- Justin Rose’s two-shot win in the 2016 men’s tournament paid out at a modest +1000, while Inbee Park’s dominant four-shot triumph came at much more generous odds of +4000.
- In both the men’s and women’s events, the pre-tournament favorites placed second. Men’s runner-up Henrik Stenson was installed at +500 to win the 2016 competition, while women’s second-place finisher Lydia Ko was a +275 favorite to prevail.
Jon Rahm, Spain (+450): Could there be anyone else atop this list? Rahm has had a sensational season with 12 top-10 finishes in 19 tournaments, including a win at the U.S. Open and a T3 at the Open Championship. Rahm has the most complete game in the field and should have little trouble navigating the Kasumigaseki Country Club course. He’s the only player on the PGA Tour with an SG: Total north of 2.000 – and if he holds form here, he’ll win gold.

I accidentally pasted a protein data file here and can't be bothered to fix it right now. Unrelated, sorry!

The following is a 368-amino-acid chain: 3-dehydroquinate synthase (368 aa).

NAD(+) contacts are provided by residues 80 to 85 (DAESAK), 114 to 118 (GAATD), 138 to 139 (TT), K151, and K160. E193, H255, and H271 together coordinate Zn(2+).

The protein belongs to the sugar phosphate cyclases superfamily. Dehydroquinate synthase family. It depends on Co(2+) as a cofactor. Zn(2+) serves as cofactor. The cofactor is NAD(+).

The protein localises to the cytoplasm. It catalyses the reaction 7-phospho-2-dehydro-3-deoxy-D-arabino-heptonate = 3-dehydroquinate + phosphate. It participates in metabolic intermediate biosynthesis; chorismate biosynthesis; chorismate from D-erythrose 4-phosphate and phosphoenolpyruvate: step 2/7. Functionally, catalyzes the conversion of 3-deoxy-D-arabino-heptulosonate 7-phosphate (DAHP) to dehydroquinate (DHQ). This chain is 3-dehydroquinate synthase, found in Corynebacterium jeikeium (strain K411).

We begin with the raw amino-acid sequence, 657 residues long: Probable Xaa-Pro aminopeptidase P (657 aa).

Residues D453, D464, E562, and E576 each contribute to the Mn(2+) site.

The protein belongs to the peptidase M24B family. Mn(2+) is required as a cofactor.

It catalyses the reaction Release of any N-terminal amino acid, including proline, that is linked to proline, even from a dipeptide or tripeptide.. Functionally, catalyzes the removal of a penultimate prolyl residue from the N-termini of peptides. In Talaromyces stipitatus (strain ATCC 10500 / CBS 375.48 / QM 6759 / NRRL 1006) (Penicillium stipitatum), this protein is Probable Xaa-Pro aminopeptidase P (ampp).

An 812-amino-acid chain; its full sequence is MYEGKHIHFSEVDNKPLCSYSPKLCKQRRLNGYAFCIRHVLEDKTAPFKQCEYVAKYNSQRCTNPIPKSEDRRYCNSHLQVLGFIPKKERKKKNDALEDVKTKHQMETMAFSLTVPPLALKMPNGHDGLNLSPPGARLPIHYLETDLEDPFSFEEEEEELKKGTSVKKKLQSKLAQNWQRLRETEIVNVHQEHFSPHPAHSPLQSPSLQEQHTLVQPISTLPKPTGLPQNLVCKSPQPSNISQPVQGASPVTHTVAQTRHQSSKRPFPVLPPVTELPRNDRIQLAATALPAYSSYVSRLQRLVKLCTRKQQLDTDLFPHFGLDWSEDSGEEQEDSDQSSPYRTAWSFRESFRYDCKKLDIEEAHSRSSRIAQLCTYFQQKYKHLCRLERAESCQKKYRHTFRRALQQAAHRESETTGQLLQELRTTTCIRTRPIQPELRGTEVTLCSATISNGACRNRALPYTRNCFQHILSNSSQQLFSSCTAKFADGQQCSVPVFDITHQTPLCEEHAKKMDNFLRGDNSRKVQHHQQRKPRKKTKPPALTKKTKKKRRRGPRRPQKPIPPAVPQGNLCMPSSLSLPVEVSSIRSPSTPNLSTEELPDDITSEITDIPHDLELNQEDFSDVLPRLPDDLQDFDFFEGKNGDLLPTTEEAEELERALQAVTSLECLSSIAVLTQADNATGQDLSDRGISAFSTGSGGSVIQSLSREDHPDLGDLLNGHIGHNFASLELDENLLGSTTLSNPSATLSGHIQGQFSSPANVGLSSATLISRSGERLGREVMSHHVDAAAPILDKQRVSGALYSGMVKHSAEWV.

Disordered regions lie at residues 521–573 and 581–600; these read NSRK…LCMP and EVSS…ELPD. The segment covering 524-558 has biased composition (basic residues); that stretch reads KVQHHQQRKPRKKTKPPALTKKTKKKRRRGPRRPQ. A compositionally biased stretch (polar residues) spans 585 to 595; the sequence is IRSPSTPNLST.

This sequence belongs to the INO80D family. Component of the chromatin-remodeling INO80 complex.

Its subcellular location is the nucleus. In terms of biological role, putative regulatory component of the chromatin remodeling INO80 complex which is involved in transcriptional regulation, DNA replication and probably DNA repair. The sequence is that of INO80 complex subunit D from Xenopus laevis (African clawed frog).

Collin Morikawa, U.S. (+1000): If you’re looking at riding the hot hand, they don’t get much hotter than this. Morikawa is coming off an incredible victory at the Open Championship, his second career major before turning 25. He might be the best irons player in the world, which gives him a significant advantage on a course where players will need to be able to hit long approach shots with consistency.
Joaquin Niemann, Chile (+4000): Consistency counts for a lot when the field heads to a largely unknown course – and Niemann has displayed that skill in spades so far this season, with 22 made cuts in 23 tries. And while he hasn’t exactly stood out in recent elite-field tournaments, he ranks 12th in SG: Off-the-Tee and SG: Total and sits inside the top 10 in scoring average. He isn’t in the top tier, but he’s a terrific live underdog play.